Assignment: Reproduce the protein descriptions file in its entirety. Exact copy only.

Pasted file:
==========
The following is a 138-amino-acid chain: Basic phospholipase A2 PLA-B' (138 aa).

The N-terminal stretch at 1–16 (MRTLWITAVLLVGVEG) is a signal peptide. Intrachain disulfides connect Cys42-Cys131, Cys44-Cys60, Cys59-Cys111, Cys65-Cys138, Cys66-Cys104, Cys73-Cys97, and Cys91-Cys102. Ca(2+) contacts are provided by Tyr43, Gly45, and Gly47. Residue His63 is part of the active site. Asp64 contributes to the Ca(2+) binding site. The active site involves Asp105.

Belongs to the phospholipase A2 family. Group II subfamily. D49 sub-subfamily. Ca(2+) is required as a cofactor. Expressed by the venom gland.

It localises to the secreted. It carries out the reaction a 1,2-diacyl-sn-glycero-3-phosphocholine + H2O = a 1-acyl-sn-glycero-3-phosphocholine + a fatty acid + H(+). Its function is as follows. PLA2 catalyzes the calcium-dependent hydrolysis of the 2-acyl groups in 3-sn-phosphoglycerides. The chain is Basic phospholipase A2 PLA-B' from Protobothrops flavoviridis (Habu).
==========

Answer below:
The following is a 138-amino-acid chain: Basic phospholipase A2 PLA-B' (138 aa).

The N-terminal stretch at 1–16 (MRTLWITAVLLVGVEG) is a signal peptide. Intrachain disulfides connect Cys42-Cys131, Cys44-Cys60, Cys59-Cys111, Cys65-Cys138, Cys66-Cys104, Cys73-Cys97, and Cys91-Cys102. Ca(2+) contacts are provided by Tyr43, Gly45, and Gly47. Residue His63 is part of the active site. Asp64 contributes to the Ca(2+) binding site. The active site involves Asp105.

Belongs to the phospholipase A2 family. Group II subfamily. D49 sub-subfamily. Ca(2+) is required as a cofactor. Expressed by the venom gland.

It localises to the secreted. It carries out the reaction a 1,2-diacyl-sn-glycero-3-phosphocholine + H2O = a 1-acyl-sn-glycero-3-phosphocholine + a fatty acid + H(+). Its function is as follows. PLA2 catalyzes the calcium-dependent hydrolysis of the 2-acyl groups in 3-sn-phosphoglycerides. The chain is Basic phospholipase A2 PLA-B' from Protobothrops flavoviridis (Habu).